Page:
Language honours student Marie-Alice McLean-Dreyfus says she’d like to see more people learn a language to help with our day-to-day lives.
McLean-Dreyfus has been chosen as one of 60 college and university students worldwide to attend a youth forum at the United Nations in New York. She is the only ANU student attending, and one of three Australian students picked to go to the UN.
As part of the competition, the College of Asia and Pacific student submitted an essay written entirely in Mandarin, on the topic of global citizenship and multicultural lingualism.
McLean-Dreyfus, 24, says she started learning Chinese at ANU as an undergraduate and believes language is important for identity and policy.
“Obviously language policy is one part of encouraging people to learn languages. So this is a really good opportunity for me to further improve my Chinese language skills and also encourage other people to learn languages, which is something I fully recommend,” she says.
It wasn’t an easy task putting the essay together, even for someone with a few years of language studies under her belt.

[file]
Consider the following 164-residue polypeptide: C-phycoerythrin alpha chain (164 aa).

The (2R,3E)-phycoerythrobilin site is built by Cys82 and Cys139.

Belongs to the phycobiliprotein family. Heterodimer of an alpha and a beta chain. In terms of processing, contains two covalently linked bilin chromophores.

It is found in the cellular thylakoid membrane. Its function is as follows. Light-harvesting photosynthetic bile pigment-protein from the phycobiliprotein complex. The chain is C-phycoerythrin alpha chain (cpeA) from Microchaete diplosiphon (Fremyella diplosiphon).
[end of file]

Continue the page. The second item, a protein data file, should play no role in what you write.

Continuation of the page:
“Chinese is very different to English, just like academic writing in Chinese is very different to speaking in Chinese,” she says.
“So the challenges were structuring the sentences as well as the content. I had to do some research and structure in the Chinese essay way instead of the way English essays are written.
“I guess I bounced some ideas off of friends, like how to say things in Chinese the right way and include some traditional Chinese to give it a bit of flavour and authenticity.
“A big part of it was just trying to make it as authentic as possible and not look like one of those essays that was written by a foreigner.”
While in New York, McLean-Dreyfus will meet up with nine other students who wrote essays in Mandarin. They’ll then make a 10 minute presentation to the UN based on themes from the UN’s Academic Impact.
“I’ve had so much fun learning a language,” she says.
“It has given me so many opportunities. I’ve been to China, Taiwan and now I’m going to New York, all because I started learning Chinese. So there’s the travel and then even learning a new language you learn so much about other cultures. I don’t think you can really understand a culture unless you speak the language. It just gives you so much insight. Plus being able to converse with other people in their language is really special.”
McLean-Dreyfus hopes to do her PhD on language studies in the future.
More information on the United Nations Academic Impact can be found here.